The scene played out in Charlottesville recently, if filmed in black and white, would have looked little different from the pre-World War II clashes in Germany between the Nazi and the Communists. When the mentality of the mob takes over, then reason and inhibition goes out the window. People who, under normal circumstances would never attack anyone, suddenly are caught up in something that changes their behavior and they become, no longer peaceful people, but part of the mob.

It was significant that a number of those on the left wore black masks to hide their identity as they attacked other people who, under different circumstances would have been wearing white masks to hide their own identity. Wherever the threat to free speech originates, there it must be condemned. In America, speech is protected. Once it is not, then no American will be able to speak without fear. Neither the Nazis nor the Communists in Germany wished to tolerate opposing viewpoints. Neither the far-right nor the far-left are proponents of free speech. That is why the one wishes to silence the other.

David Epps is the pastor of the Cathedral of Christ the King, Sharpsburg, GA (www.ctkcec.org). He is the bishop of the Mid-South Diocese which consists of Georgia and Tennessee (www.midsouthdiocese.org) and the Associate Endorser for the Department of the Armed Forces, U. S. Military Chaplains, ICCEC. He may contacted at frepps@ctkcec.org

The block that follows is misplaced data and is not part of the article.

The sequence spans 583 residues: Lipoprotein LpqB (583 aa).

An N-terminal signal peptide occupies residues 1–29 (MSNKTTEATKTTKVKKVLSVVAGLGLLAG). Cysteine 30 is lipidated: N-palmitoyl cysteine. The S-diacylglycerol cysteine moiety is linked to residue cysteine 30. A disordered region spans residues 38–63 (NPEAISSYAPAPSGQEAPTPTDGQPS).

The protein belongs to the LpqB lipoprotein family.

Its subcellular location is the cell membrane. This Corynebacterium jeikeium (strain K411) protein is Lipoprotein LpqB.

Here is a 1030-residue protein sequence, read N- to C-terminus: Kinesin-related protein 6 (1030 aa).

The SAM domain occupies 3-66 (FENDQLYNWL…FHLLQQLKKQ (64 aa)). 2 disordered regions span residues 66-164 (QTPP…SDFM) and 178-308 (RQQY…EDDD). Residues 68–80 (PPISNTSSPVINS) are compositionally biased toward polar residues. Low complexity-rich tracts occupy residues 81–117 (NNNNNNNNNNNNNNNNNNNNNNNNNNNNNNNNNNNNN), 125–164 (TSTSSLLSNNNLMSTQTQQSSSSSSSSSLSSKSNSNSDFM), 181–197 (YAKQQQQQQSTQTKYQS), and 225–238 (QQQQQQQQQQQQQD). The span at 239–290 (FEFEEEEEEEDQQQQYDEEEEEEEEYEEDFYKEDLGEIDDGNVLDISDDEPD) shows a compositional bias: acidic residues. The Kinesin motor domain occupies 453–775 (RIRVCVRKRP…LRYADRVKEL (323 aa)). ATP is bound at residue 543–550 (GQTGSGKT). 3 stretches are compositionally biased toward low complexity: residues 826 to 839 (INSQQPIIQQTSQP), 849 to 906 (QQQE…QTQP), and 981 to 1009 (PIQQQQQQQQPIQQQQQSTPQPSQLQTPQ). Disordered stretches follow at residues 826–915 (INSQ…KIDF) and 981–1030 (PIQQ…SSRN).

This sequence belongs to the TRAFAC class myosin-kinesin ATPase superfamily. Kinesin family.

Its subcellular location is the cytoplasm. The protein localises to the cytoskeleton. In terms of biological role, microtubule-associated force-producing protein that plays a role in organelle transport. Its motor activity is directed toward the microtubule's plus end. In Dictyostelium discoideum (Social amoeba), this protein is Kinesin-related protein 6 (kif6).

Cuddle for Pay

2017 August 17
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Bishop David EppsWatching television the other night, I was very surprised to learn that there is such a thing as a “certified cuddlist.” Apparently, one can hire someone who will cuddle with them for an hour or more. I fired up the computer and visited the web site of the business which claims to have 75 cuddle centers throughout the nation. One can book a cuddle session on line. The web site makes it clear that these sessions are “a therapeutic, non-sexual, cuddle session with a certified professional cuddlist.”

In fact, the group is advertising for people who want to become a professional certified cuddliest. There are three requirements: (1) Take the on-line cuddle course which costs $149.00. (2) Attend a cuddle party. (3) Have an evaluation session. There is also a $39.99 monthly fee to be listed on the organization’s web site. And all potential clients are screened presumably to weed out perverts and dangerous people. The cost to hire a cuddlist? A mere $80.00 per hour.

Dr. Daniel Yadegar, MD, FACC, who is listed at the Head of the organization’s Scientific Advisory Board, is quoted as saying, “There is something transcendent about cuddling, as it has the power to take energy from the outer world—human touch and intimacy—and influence our inner world, down to the molecular level. Cuddling can improve immunity, enhance mood, and server as an energetic elixir for all patients, especially for those with chronic medical conditions. I recommend everyone get their daily dose!” Of course a daily dose would add up to $2,400.00 per month or $28,800.00 a year. A little rich for my blood. Which make me wonder how much the doctor is paid for his advice to the organization.